Thanksgiving Made Simple
Figuring out the details before hosting Thanksgiving dinner can lead to an endless loop in your head: Turkey and family and mashed potatoes and friends and pie and kids and vegetarians and gluten-free diets and where are you going to put everyone?
Just because Thanksgiving’s the biggest meal of the year doesn’t mean you need to stress! There are plenty of measures you can take to stay on top of things and ensure your turkey day dinner goes off without a hitch. Here, we count down 10 things you should consider in the days leading up to the feast.
10. WORK ON YOUR MATH SKILLS
Knowing how many mouths will be at your table is the single most important piece of information you’ll need when planning your Thanksgiving. Do a head count so you know how much food to make, and find out if anyone attending has specific dietary needs that you’ll need to accommodate.
9. SPREAD THE LOVE (AND THE COOKING)
Ask guests to bring an appetizer, side dish or dessert so that Thanksgiving dinner isn’t all on you. It’ll allow friends and family to share their favorite food traditions, and you won’t be left making all of the many dishes. Chances are, your aunt might be looking for an excuse to make her specialty—and it could be this delicious sweet potato gratin with Gruyère.
8. DON’T SHOP ON WEDNESDAY!
Expect nothing but crowds and slim pickings if you shop the day before Thanksgiving. Instead, make several trips to the market ahead of time to make shopping more manageable and to factor into forgetting items. Make three lists: one for the turkey (if it’s frozen), nonperishables and kitchen supplies to buy 2 weeks before Thanksgiving; another for core groceries to purchase the weekend before; and a third for remaining items that must be impeccably fresh, such as bread and the turkey (if it’s fresh), to buy the Tuesday before.
7. SUPPLEMENT WITH A ROAST
Take the pressure off choosing the right size bird. Earlier in the week, pop a roast into the oven that cooks best low and slow and gets better with time—think pork shoulder or leg of lamb—then reheat it on Thanksgiving Day. It’s guaranteed to add to your already-impressive food spread, and if you mess up the turkey or end up with additional or extra-hungry guests, you’ll know there’s something else to eat!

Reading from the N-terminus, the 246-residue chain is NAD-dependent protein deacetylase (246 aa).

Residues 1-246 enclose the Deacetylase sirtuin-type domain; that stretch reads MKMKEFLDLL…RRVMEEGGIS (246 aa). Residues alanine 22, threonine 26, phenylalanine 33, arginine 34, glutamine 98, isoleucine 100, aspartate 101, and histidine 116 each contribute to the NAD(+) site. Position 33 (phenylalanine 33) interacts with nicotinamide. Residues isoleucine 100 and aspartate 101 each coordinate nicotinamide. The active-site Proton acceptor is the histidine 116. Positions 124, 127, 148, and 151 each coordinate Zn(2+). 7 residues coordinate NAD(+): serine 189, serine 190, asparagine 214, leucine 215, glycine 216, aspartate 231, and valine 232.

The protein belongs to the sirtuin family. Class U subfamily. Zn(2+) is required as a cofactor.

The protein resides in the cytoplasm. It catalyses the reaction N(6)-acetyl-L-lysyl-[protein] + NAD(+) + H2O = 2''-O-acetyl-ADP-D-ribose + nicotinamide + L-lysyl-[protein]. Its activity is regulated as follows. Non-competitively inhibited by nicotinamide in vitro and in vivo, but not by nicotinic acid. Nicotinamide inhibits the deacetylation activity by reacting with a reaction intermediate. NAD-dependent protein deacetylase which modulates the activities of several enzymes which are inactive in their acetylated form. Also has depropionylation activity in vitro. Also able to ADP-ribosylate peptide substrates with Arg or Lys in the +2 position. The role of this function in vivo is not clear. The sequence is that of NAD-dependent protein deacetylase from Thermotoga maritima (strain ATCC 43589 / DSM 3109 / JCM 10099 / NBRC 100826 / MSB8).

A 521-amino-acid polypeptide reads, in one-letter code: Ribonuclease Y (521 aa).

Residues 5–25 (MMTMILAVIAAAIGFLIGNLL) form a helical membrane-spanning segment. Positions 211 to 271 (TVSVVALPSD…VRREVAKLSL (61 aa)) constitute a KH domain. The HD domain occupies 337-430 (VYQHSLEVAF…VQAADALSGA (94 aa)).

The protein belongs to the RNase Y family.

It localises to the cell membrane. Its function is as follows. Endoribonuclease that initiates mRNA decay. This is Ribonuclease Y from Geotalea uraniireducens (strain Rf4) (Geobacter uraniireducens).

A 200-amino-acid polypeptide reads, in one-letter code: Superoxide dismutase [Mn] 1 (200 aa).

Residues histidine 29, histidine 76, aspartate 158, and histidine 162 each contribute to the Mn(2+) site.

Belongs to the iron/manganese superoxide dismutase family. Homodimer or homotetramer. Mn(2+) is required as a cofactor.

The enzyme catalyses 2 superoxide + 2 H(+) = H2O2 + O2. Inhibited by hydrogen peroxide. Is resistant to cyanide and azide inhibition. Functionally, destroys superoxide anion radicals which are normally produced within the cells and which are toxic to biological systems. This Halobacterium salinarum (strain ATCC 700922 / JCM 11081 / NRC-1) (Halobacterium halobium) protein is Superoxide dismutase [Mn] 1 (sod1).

6. SET THE TABLE IN ADVANCE
It’s easy to get carried away with making food, only to realize the table has been a total afterthought. Prevent this from happening by pulling out everything you need, like tablecloths, placemats and the CORELLE® BOUTIQUE™ CHERISHdinnerware collection, and setting the table in advance. Seasonal squash and colorful candles make stylish centerpieces. For an extra-special welcome, jot personal notes of welcome to each guest (or have the kids do it), roll up and tie with ribbon or twine and place on each plate.
5. PUT THE KIDS TO WORK
Bring your kids into the kitchen so Thanksgiving cooking doubles as family time. Get little ones involved with everything from voting on recipe options to washing fruits and vegetables. Easy-to-delegate tasks like snapping ends off green beans and rolling out pie crust can also foster accomplishment and mealtime excitement for kids.
4. DO LITTLE TASKS AHEAD OF TIME
Freezing ice cubes, emptying the dishwasher, ensuring you have an extra place setting: doing these smaller tasks won’t feel like much when you do them ahead, but they’ll no doubt make an impact on the day of the meal, when you’re busy and crunched for time. When you remember you’ve already filled salt and pepper shakers or gathered containers for leftovers, you’ll be elated.
3. COOK AS MUCH AS POSSIBLE THE DAY BEFORE
Cook in advance on Wednesday to save time and oven space on Thursday. Bake items that taste good at room temperature and don’t need to be reheated—think roasted vegetables, our bacon cheddar chipotle cornbread, certain casseroles, pies—so they don’t get stuck in the oven queue come Thanksgiving Day. The same goes for cold dips, sauces like our cranberry, pineapple and orange relish and salads (sans dressing) that don’t require oven time.
2. GIVE YOURSELF TIME TO GET READY
To avoid answering the door in a turkey-stained T-shirt, add an extra hour when mapping out your day of cooking plan so that you have time to freshen up and change into something nice. Looking and feeling your best will boost your confidence in hosting Thanksgiving dinner.
1. DON’T SWEAT THE SMALL STUFF
…and really, it’s all small stuff! Even if some details don’t go as planned, remember what really matters: celebrating love and laughter with family and friends. If you run into a kitchen mishap, just think: It’ll be something worth joking about next year!
EXPERT TIPS FOR A THANKSGIVING MADE SIMPLE
- Welcome guests with upbeat music, then transition to mellower tunes during the seated meal.
- For big parties, seat guests strategically, inviting them to sit down with stylish personalized place cards.
- Err on the side of serving more food over less. Who doesn’t love Thanksgiving leftovers?
Spreading out the work will help things go more smoothly on Thursday, so don’t overplan and bite off more than you can chew, and don’t procrastinate and end up in a panic. Remember that most of Thanksgiving prep can be done step by step and in moderation. (Although the latter doesn’t necessarily apply to consuming the dinner!)
YOUR TURN: What are your best tips for being ahead of the curve on Thanksgiving?